Why do dairy companies favor cheese in the North and WMP in the South?

Why do dairy companies favor cheese in the North and WMP in the South

To understand why the North favors cheese and the South favors WMP, start by looking at new plant builds over the last 20 years. You’ll find that, generally speaking, the northern hemisphere regions (Europe, USA, and Canada) build cheese plants, whereas southern hemisphere regions (NZ, Australia, and South America)  predominantly build powder dryers. These are typically investments in the $100’s of millions of dollars for plants that will be in operation for 30 years or more.

What is driving the choice between cheese and whole milk powder (WMP) in the dairy industry?

This question is particularly interesting in light of the fact that cheese has enjoyed a higher long-term stream return than WMP.

The answer lies more within the nature of the southern Hemisphere’s trade relationships than headline commodity pricing. New Zealand, Australian, and South American origin products face high tariffs into the EU and US – markets with strong cheese and dairy fat consumption – and this consequently results in insufficient demand and reduced incentives for investing in cheese capacity.

Conversely, deep liquid markets exist for powder sales – think China, MEA, SEA, and South America (government tenders). These are all big powder consumers with growing populations that don’t produce sufficient milk themselves. Couple this with more favorable tariff and quota regimes, and the result is a relatively more profitable demand equation than that seen in the EU and the USA.

Figure 1: Capital costs are based on publicly available information announced by the relevant companies

Additionally, powder plants are the most efficient use of capital per liter of milk processed, as Figure 1 shows. The implication of this is when you have a growing milk pool and a requirement to collect and process all the milk (given typical co-op structures) you often need to look at the most capital-efficient way of achieving this. This is especially true in pasture based systems like New Zealand where the difference between the seasonal low and peak milk volumes is some 20 times.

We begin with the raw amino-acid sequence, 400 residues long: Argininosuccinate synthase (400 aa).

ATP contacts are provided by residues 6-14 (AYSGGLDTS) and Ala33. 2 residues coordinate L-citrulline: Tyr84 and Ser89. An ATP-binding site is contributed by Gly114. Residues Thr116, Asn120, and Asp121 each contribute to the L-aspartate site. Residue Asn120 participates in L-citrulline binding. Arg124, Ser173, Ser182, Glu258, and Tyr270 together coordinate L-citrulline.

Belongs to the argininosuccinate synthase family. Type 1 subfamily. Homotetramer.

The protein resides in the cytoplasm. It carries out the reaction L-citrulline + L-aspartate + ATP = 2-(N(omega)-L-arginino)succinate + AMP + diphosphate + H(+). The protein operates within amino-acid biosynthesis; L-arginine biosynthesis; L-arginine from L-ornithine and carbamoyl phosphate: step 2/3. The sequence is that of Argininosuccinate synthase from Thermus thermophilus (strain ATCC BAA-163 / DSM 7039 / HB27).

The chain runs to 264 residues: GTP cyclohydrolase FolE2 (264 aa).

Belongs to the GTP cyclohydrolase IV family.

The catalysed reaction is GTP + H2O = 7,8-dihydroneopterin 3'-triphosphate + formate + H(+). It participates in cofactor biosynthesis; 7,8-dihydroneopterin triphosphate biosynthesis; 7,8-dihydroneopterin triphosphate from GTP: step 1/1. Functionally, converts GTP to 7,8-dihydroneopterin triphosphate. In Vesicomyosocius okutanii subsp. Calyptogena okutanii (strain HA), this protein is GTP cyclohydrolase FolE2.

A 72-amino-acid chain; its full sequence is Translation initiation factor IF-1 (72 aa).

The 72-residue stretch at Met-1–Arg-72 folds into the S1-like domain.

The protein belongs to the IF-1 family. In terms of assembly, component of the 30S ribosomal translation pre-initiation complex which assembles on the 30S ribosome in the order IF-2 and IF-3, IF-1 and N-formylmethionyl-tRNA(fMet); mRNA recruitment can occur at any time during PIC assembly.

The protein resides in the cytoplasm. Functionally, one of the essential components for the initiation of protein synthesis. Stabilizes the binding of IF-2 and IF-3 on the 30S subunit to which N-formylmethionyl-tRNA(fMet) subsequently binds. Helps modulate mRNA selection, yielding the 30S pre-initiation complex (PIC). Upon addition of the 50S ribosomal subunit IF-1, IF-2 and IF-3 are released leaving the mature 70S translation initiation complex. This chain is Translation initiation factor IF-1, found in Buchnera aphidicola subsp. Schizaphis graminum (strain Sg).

If that wasn’t enough, Milk powder converts to cash quicker as it doesn’t require maturation. It can be stored for longer than cheese without loss of functionality, and for a milk pricing system, such as New Zealand, which determines the milk price based on powder prices, producing powder poses no milk price risk whereas cheese would.

Finally, it is worth calling out that New Zealand and Australia, particularly, also have enough installed cheese capacity to make a further 300 +k MT of cheese than they currently produce, so it might be a long time before we see new cheddar plants in either nation.

What does this tell us about what is going to happen with WMP and cheese in the future? It seems slightly counter-intuitive, but in the absence of protectionist trade policies in Europe and the USA changing or a very significant consumption pattern change in China towards cheese and away from powders then powder dryers will continue to be the future of investments in the majority of the world

With all this empty capacity sitting there I am reminded of the recent blog post by my colleague Robbie Turner in which he examines relative stream returns. Being able to quickly evaluate sales scenarios through stream return analysis in your optimization engine is a luxury few have, but one everyone needs.

If you’re interested in learning more about how Austin Data Labs can help you unlock the hidden value in your milk, drop me a line or book a demo today.

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